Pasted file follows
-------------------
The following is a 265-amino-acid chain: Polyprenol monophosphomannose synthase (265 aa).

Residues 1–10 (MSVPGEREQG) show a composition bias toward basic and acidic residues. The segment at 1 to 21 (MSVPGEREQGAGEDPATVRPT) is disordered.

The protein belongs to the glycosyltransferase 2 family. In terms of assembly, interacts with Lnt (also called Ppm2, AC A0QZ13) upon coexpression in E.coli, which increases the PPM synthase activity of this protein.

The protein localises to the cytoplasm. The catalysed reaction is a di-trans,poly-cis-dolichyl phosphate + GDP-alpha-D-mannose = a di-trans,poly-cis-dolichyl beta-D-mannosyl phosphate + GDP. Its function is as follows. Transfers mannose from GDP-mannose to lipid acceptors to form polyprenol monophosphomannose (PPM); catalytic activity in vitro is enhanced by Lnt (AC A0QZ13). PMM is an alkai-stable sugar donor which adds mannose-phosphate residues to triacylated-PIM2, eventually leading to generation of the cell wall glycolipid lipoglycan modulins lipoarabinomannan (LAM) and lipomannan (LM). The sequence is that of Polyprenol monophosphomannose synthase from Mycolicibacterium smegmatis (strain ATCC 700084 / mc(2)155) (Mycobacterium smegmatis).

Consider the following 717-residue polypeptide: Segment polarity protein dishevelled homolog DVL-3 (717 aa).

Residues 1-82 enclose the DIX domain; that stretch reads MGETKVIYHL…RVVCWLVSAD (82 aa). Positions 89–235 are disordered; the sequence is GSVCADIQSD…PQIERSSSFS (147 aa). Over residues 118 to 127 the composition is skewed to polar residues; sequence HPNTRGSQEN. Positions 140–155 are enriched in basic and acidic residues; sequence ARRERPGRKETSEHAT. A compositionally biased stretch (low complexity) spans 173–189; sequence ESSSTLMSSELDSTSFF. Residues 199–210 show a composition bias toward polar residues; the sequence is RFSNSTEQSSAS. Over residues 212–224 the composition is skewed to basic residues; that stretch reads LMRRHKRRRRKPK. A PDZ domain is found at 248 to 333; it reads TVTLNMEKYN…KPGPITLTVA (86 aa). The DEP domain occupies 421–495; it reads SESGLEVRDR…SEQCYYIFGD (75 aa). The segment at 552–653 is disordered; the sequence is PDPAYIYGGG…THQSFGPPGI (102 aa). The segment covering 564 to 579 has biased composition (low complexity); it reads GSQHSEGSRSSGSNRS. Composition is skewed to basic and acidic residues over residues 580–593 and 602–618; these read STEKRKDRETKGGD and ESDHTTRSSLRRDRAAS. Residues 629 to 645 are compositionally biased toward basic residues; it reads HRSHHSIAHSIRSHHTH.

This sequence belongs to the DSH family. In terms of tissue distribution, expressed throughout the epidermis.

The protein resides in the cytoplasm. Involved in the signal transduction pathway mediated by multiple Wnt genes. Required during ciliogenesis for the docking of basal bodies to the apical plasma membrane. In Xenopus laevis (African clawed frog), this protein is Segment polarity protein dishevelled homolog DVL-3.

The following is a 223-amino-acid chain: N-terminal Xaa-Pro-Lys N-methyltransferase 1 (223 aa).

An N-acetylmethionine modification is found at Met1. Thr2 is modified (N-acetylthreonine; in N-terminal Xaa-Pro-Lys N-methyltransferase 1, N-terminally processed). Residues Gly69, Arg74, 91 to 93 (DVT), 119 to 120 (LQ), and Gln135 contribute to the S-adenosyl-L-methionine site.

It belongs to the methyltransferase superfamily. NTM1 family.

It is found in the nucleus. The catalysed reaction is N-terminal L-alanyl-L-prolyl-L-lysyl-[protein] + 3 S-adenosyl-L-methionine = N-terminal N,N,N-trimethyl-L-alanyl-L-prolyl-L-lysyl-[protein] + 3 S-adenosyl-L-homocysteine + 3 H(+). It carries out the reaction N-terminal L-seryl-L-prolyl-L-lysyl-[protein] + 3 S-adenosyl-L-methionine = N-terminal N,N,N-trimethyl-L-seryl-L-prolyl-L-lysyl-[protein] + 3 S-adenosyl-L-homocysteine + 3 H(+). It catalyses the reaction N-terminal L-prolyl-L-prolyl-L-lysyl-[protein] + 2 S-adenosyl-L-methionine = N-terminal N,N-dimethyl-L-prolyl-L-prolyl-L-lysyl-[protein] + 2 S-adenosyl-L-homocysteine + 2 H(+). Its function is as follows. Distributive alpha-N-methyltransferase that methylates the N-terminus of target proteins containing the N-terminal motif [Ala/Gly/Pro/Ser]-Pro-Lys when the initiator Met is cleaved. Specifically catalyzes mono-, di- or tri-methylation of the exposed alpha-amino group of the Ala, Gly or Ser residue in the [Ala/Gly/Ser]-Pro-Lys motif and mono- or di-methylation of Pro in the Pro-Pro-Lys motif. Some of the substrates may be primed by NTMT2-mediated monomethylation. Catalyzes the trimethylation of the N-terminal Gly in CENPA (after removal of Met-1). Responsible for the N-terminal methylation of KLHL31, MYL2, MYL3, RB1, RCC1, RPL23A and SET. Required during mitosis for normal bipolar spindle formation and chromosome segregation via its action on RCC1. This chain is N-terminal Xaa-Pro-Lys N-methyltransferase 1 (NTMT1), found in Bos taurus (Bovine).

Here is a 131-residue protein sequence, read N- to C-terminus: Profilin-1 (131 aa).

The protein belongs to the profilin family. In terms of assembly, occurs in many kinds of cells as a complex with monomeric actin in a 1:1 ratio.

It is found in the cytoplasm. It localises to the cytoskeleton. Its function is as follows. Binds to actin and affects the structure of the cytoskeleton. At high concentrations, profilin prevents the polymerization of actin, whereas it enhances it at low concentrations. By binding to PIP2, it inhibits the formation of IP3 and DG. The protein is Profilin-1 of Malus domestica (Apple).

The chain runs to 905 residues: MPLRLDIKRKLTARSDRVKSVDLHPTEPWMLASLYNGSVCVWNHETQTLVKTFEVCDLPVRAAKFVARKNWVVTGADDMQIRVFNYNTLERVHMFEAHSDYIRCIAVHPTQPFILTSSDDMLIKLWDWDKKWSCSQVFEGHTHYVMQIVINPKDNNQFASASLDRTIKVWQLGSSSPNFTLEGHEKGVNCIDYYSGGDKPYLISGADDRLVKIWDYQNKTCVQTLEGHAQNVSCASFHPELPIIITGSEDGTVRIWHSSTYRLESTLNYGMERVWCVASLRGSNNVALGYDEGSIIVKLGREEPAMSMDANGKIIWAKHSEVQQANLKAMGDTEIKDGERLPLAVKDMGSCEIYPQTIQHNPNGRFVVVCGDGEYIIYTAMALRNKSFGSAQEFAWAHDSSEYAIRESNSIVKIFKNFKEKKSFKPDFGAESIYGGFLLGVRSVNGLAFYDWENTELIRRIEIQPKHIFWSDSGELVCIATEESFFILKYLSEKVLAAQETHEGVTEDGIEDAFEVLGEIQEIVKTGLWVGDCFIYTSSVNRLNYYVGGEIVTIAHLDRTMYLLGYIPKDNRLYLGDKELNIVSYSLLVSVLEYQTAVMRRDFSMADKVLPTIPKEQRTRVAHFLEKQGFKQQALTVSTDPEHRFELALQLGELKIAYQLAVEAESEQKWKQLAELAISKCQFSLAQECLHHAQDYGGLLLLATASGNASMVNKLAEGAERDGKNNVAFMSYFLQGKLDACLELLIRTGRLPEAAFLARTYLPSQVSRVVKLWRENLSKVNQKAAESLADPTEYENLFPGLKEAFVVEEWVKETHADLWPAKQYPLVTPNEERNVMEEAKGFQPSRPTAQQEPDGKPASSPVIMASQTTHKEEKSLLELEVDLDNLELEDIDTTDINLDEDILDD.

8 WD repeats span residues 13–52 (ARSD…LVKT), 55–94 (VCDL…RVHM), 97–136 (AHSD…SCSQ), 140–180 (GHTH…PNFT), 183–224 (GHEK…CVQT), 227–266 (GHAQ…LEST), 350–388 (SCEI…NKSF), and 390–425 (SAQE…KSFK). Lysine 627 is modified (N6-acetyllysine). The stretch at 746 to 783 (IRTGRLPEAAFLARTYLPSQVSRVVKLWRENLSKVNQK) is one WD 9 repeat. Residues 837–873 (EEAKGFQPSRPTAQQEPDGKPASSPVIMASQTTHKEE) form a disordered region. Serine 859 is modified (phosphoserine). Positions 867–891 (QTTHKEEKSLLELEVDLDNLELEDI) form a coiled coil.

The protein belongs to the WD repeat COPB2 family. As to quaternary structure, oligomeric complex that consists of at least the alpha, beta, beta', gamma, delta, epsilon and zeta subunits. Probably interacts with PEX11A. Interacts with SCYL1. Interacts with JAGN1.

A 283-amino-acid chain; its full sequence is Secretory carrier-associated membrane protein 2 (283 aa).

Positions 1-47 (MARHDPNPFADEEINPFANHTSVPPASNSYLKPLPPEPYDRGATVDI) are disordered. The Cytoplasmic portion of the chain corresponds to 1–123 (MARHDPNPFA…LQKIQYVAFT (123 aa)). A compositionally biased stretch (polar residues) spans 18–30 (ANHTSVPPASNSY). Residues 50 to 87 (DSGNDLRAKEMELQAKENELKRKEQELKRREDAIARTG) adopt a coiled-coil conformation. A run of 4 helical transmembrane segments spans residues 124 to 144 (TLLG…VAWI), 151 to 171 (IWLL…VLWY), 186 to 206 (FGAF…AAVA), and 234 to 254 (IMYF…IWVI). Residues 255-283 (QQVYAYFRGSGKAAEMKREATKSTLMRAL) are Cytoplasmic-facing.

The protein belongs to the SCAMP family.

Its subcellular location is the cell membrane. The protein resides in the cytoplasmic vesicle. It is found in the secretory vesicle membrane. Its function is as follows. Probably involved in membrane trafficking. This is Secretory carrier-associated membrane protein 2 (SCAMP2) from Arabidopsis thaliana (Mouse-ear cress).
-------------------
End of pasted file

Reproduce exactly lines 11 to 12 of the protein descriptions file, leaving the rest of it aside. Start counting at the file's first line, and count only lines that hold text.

It belongs to the methyltransferase superfamily. NTM1 family.

It is found in the nucleus. The catalysed reaction is N-terminal L-alanyl-L-prolyl-L-lysyl-[protein] + 3 S-adenosyl-L-methionine = N-terminal N,N,N-trimethyl-L-alanyl-L-prolyl-L-lysyl-[protein] + 3 S-adenosyl-L-homocysteine + 3 H(+). It carries out the reaction N-terminal L-seryl-L-prolyl-L-lysyl-[protein] + 3 S-adenosyl-L-methionine = N-terminal N,N,N-trimethyl-L-seryl-L-prolyl-L-lysyl-[protein] + 3 S-adenosyl-L-homocysteine + 3 H(+). It catalyses the reaction N-terminal L-prolyl-L-prolyl-L-lysyl-[protein] + 2 S-adenosyl-L-methionine = N-terminal N,N-dimethyl-L-prolyl-L-prolyl-L-lysyl-[protein] + 2 S-adenosyl-L-homocysteine + 2 H(+). Its function is as follows. Distributive alpha-N-methyltransferase that methylates the N-terminus of target proteins containing the N-terminal motif [Ala/Gly/Pro/Ser]-Pro-Lys when the initiator Met is cleaved. Specifically catalyzes mono-, di- or tri-methylation of the exposed alpha-amino group of the Ala, Gly or Ser residue in the [Ala/Gly/Ser]-Pro-Lys motif and mono- or di-methylation of Pro in the Pro-Pro-Lys motif. Some of the substrates may be primed by NTMT2-mediated monomethylation. Catalyzes the trimethylation of the N-terminal Gly in CENPA (after removal of Met-1). Responsible for the N-terminal methylation of KLHL31, MYL2, MYL3, RB1, RCC1, RPL23A and SET. Required during mitosis for normal bipolar spindle formation and chromosome segregation via its action on RCC1. This chain is N-terminal Xaa-Pro-Lys N-methyltransferase 1 (NTMT1), found in Bos taurus (Bovine).